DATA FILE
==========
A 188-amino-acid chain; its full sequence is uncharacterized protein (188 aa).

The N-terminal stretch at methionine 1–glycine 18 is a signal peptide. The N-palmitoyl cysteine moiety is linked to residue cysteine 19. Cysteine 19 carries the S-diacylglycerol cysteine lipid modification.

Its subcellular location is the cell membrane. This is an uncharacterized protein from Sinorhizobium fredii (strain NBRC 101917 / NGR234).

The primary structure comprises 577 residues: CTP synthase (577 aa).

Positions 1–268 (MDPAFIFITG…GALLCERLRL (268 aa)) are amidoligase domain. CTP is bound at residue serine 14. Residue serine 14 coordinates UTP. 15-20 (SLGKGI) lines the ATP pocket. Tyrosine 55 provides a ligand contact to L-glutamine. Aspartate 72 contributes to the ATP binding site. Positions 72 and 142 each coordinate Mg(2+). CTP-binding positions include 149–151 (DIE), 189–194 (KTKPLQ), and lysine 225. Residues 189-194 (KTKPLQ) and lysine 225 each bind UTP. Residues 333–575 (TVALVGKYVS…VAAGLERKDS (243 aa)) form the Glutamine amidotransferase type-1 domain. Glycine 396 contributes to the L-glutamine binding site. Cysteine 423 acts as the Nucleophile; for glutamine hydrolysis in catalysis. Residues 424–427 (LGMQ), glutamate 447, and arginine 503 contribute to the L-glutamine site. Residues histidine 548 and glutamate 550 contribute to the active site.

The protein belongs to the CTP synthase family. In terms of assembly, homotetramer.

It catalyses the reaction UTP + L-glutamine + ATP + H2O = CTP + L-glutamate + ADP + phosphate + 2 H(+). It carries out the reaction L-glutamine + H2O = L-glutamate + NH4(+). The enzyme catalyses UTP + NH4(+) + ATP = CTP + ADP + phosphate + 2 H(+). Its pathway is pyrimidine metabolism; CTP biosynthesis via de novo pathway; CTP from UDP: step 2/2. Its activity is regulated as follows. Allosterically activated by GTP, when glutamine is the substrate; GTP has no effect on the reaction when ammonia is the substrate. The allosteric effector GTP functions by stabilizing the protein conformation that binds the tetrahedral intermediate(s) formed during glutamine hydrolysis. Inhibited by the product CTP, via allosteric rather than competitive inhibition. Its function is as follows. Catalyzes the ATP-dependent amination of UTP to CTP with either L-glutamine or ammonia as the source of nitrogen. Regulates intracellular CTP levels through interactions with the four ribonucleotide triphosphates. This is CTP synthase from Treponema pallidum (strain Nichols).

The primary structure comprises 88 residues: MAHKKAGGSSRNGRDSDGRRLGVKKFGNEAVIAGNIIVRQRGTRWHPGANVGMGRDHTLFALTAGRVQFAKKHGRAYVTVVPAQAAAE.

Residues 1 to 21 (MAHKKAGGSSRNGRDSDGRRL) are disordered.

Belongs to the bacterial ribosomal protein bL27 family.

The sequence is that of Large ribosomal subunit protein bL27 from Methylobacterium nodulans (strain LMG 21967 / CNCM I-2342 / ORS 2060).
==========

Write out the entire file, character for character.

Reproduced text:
A 188-amino-acid chain; its full sequence is uncharacterized protein (188 aa).

The N-terminal stretch at methionine 1–glycine 18 is a signal peptide. The N-palmitoyl cysteine moiety is linked to residue cysteine 19. Cysteine 19 carries the S-diacylglycerol cysteine lipid modification.

Its subcellular location is the cell membrane. This is an uncharacterized protein from Sinorhizobium fredii (strain NBRC 101917 / NGR234).

The primary structure comprises 577 residues: CTP synthase (577 aa).

Positions 1–268 (MDPAFIFITG…GALLCERLRL (268 aa)) are amidoligase domain. CTP is bound at residue serine 14. Residue serine 14 coordinates UTP. 15-20 (SLGKGI) lines the ATP pocket. Tyrosine 55 provides a ligand contact to L-glutamine. Aspartate 72 contributes to the ATP binding site. Positions 72 and 142 each coordinate Mg(2+). CTP-binding positions include 149–151 (DIE), 189–194 (KTKPLQ), and lysine 225. Residues 189-194 (KTKPLQ) and lysine 225 each bind UTP. Residues 333–575 (TVALVGKYVS…VAAGLERKDS (243 aa)) form the Glutamine amidotransferase type-1 domain. Glycine 396 contributes to the L-glutamine binding site. Cysteine 423 acts as the Nucleophile; for glutamine hydrolysis in catalysis. Residues 424–427 (LGMQ), glutamate 447, and arginine 503 contribute to the L-glutamine site. Residues histidine 548 and glutamate 550 contribute to the active site.

The protein belongs to the CTP synthase family. In terms of assembly, homotetramer.

It catalyses the reaction UTP + L-glutamine + ATP + H2O = CTP + L-glutamate + ADP + phosphate + 2 H(+). It carries out the reaction L-glutamine + H2O = L-glutamate + NH4(+). The enzyme catalyses UTP + NH4(+) + ATP = CTP + ADP + phosphate + 2 H(+). Its pathway is pyrimidine metabolism; CTP biosynthesis via de novo pathway; CTP from UDP: step 2/2. Its activity is regulated as follows. Allosterically activated by GTP, when glutamine is the substrate; GTP has no effect on the reaction when ammonia is the substrate. The allosteric effector GTP functions by stabilizing the protein conformation that binds the tetrahedral intermediate(s) formed during glutamine hydrolysis. Inhibited by the product CTP, via allosteric rather than competitive inhibition. Its function is as follows. Catalyzes the ATP-dependent amination of UTP to CTP with either L-glutamine or ammonia as the source of nitrogen. Regulates intracellular CTP levels through interactions with the four ribonucleotide triphosphates. This is CTP synthase from Treponema pallidum (strain Nichols).

The primary structure comprises 88 residues: MAHKKAGGSSRNGRDSDGRRLGVKKFGNEAVIAGNIIVRQRGTRWHPGANVGMGRDHTLFALTAGRVQFAKKHGRAYVTVVPAQAAAE.

Residues 1 to 21 (MAHKKAGGSSRNGRDSDGRRL) are disordered.

Belongs to the bacterial ribosomal protein bL27 family.

The sequence is that of Large ribosomal subunit protein bL27 from Methylobacterium nodulans (strain LMG 21967 / CNCM I-2342 / ORS 2060).